Can You Improve Performance With Incentives and Rewards?

incentivesandrewards

Can sales managers increase rep performance with incentives and rewards? Or will the assignment of specific goals be enough to motivate team members? Much of that depends on an employee’s intrinsic motivation. You may have some clue about motivational details if you use a sales assessment test during the hiring process.

Sales Reps Like Rewards and Incentives

Regardless of what they know about motivation, managers use variable compensation programs to pay their reps. The practice is widespread in the sales profession. In fact, in our Voice of the Sales Rep survey, we found that about 70% of compensation for reps is fixed and 30% is performance-based.

How does that sit with reps? We also asked what factors would encourage reps to stay with the current employer. Here’s what they told us they want more of:

  • Bonus programs (monetary rewards) 54%
  • Incentive programs (gift cards, prizes) 43%

The Dark Side of Incentive Programs

While sales reps indicate interest in earning more, incentive programs can be a double-​edged sword. Research conducted by Matthew Chao, Williams College, and Ian Larkin, UCLA Anderson School of Management, shows that introducing pay-​for-​performance schemes and talking about competing team member success can lead to increased cheating. These researchers structured a study to test subjects during a challenge to solve word puzzles. They set up groups and gave separate instructions. Some test subjects were told their goal was to solve three puzzles, while some subjects were told that other groups had easily solved three puzzles and that they should do the same. Another group was told they could earn money based on how many puzzles they solved correctly.

Under strict test conditions, researchers were able to track who cheated. Their conclusions were based on test subjects who falsely reported how many puzzles they solved. Researchers reviewed how thoroughly the work had been completed, or not completed, by sifting through the recycling bin for discarded material in the testing rooms.

Test subjects who were told about how well others had done in solving these puzzles felt peer pressure. They were more likely to cheat than the folks who were only given goals. Similarly, test subjects who could earn money from their performance showed a higher tendency to cheat.

The researchers reported, “The use of any combination of goal setting, social comparison framing, and paying for performance will increase cheating compared to the use of any one element by itself; additionally, the use of all three elements at the same time leads to the highest amount of cheating.”

Specifically, they found that people who were given goals, told how their peers performed, and stood to gain financially were the most likely to cheat.

Is there any way around this problem? Yes. We all know that sales professionals are competitive, and like everyone else, they like to know the pecking order. You can reduce some of that competitiveness by recognizing each rep for the unique qualities they bring to your team.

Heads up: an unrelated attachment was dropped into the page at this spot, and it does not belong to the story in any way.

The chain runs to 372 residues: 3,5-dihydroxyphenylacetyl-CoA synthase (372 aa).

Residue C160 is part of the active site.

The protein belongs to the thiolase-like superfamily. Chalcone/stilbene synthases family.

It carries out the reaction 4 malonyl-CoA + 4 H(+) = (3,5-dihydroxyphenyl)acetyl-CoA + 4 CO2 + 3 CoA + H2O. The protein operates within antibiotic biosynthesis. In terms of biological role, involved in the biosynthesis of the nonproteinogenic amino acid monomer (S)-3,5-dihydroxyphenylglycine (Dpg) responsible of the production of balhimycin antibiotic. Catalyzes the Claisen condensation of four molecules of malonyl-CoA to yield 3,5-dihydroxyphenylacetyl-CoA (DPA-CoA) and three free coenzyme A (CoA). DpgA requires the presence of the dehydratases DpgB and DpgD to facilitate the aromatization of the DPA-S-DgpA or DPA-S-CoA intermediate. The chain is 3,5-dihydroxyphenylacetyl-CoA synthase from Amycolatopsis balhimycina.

In addition, good incentive systems should be fair and specific, says Tim Houlihan. Based on his interview with researcher Jana Gallus, he recommends setting incentive levels that match the “value of the effort.” When incentives are clearly and specifically spelled out, reps understand, for example, that they will earn $100 for every extra $1,000 of revenue they bring in.

Rewards

Beyond flexible compensation systems, managers can increase rep loyalty and engagement by using rewards. If you have a President’s Club at your organization, membership is likely coveted.  For top achieving reps, this opportunity is all about face-​time with the higher-​ups. These usually high-​end trips to exotic locations allow the reps to gain status with their peers and with their spouse, who is often invited.

If you don’t manage the access to this level of reward properly, your reps will be quickly demotivated when they’re not invited to sip a cocktail poolside with the CEO. To minimize undesirable behavior, communicate what it takes to score entry to the President’s Club and this level of organizational recognition. You want all reps to be aware of what they need to do.  You also want to set base entry to the club at an achievable level, one that doesn’t induce cheating.

Similarly, you should establish other rewards to more frequently acknowledge the action of sales reps. Consider personalizing these rewards, because every rep has different motivations. In addition, the act of personalizing makes it harder for reps to feel slighted about rewards. One rep’s idea of a great time may be a day trip to a theme park with the family, while another would prefer a gourmet meal at a restaurant followed by going to the opera.

It's not easy to successfully manage incentives and rewards, but if you run these programs transparently and fairly, you can improve sales rep motivation and productivity.

Kathy Crosett
Kathy is the Vice President of Research for SalesFuel. She holds a Masters in Business Administration from the University of Vermont and oversees a staff of researchers, writers and content providers for SalesFuel. Previously, she was co-​owner of several small businesses in the health care services sector.